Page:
To be honest, I always intended to write about this at some point. Since one of my dear readers asked directly, that’s an indicator that it’s time to do so.
What do I mean by “invisible”? I mean anonymous, to go about unnoticed on purpose. There have been advantages to being invisible throughout my life, so I have cultivated more invisibility. Here’s some of the backstory:
If you were to look at me, you wouldn’t be able to easily tell my ethnicity aside from the fact that I’m white-ish. The gene pool in which my family swam includes branches from six different diverse known cultural sources, and there may be more. I’m a bit shorter than average, but not so much that it’s noticeable. The same goes for weight. I did get chubby at one point, from poor nutrition and a long period in a desk job, but I’ve lost those pounds so now I’m back to average-thin. I shave my head as a matter of convenience, so my hair color and style don’t provide clues about me. I’m older than I look, which is an invisible advantage because I look like someone right in the middle of age ranges. Young people don’t perceive me as that old, since I don’t look it and I’m aware enough of current culture to talk about it. Older people accept me because I can speak their language and act like them. I wear generically comfortable clothes, and drive a small, common make and model of car. My wife pushed for me to buy a bright blue car, which I did. It’s attractive, but a bit too noticeable for invisibility. My previous cars were that gray-silver color that no one notices, including police. I’ve gotten two traffic tickets since buying the blue car.
When I was a teenager, this country was in the period of rapid social change and tensions called THE SIXTIES. If I took a strong stand in class, it usually ended up in a visit to the school counselors. On the other hand, if I shut up and smiled generically, everyone on every side of an issue assumed I was one of them! I began to explore the uses of invisibility for observation. This is the method employed by undercover police too, but my motives were more innocent. I was just so amazed at how much people will assume about you if you don’t say anything and are just…there.
I’ve gotten a lot of jobs over the years that I wasn’t really qualified for on paper, because invisibility works so well in an interview. I got more positive response by just mirroring the positions taken by the interviewers than I did expressing my own opinions. I didn’t offer dishonest opinions. I just didn’t offer any at all, but rather spoke in support of the attitudes the interviewers put forward. It turns out this is a big part of the Dale Carnegie method, to gain influence by supporting the positions of others before advancing any of your own. Was I being manipulative? Well, yes, I was trying to make them hire me! More often than not they did. I’ve had very few job interviews that were unsuccessful. Many times I’ve been offered the job on the spot. Sometimes employers got angry and fired me once they realized I wasn’t qualified, but they only had themselves to blame for offering me the job in the first place.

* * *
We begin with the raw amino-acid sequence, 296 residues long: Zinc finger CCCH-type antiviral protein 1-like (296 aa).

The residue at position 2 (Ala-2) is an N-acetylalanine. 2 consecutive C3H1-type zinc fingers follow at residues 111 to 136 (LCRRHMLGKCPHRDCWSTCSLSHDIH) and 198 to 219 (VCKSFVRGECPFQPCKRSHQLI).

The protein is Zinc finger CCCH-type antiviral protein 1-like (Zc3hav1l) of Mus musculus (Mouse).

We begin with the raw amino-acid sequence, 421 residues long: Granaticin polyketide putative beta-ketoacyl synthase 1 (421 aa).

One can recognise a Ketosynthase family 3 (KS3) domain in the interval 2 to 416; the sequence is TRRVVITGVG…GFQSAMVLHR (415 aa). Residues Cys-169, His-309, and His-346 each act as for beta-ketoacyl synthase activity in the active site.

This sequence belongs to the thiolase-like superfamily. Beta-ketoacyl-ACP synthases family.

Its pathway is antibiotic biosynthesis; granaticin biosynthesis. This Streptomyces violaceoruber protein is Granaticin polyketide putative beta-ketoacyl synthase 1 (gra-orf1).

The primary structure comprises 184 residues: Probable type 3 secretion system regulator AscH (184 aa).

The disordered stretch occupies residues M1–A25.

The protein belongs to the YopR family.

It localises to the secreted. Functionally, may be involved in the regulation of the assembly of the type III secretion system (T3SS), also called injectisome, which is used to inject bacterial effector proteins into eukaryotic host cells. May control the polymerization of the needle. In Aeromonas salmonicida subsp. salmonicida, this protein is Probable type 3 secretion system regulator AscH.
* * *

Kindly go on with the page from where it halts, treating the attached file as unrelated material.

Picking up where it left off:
I try to adapt and learn quickly, so I have worked in a variety of industries. I worked in retail sales for a decade, managed a couple of photo studios, and then temped for seven years. I did some performing while I was a temp, worked at a press clipping bureau and had short-term jobs in various areas of the entertainment industry. The only job I excelled at for a significant length of time was as an audio restoration specialist, revitalizing and remixing old films and TV shows for re-release. Now that the studios have exhausted most of their catalog of classics, that kind of work consists of spit-polishing episodes of The A-Team and other programs of similar “quality”. That job was great for ten years, then not so great for another four. I went back to school to gain additional credentials. Now I work in medical imaging, which I like because it helps people directly. I hope to become excellent at it, but it’s too early to tell. I started writing a blog to have something constructive to do while I wait for another state to issue me a license. My wife and I intend to move there because the rest of my extended family lives there already, and she wants to retire from her job of 30 years.
Finally, I’m invisible in here because even if I were to write long posts about who I am you wouldn’t really know me, nor I you. We can know and accept and enjoy little things about each other and spend some pleasant time exchanging ideas, but that is not the same thing as being close to someone, being known, being understood personally (as opposed to intellectually.) It’s the same kind of illusion of intimacy you get in a phone call with a nice person you haven’t met face-to-face. When you do meet, there’s a profound difference. Much of the message that passes between people is non-verbal and can only be experienced when two people share an actual, physical proximity. There’s a BIG difference between cyber-reality and REALITY.
So there you have it. If we passed each other on the street, you wouldn’t recognize me. You might not even see me.
I would, however, still offer you a smile.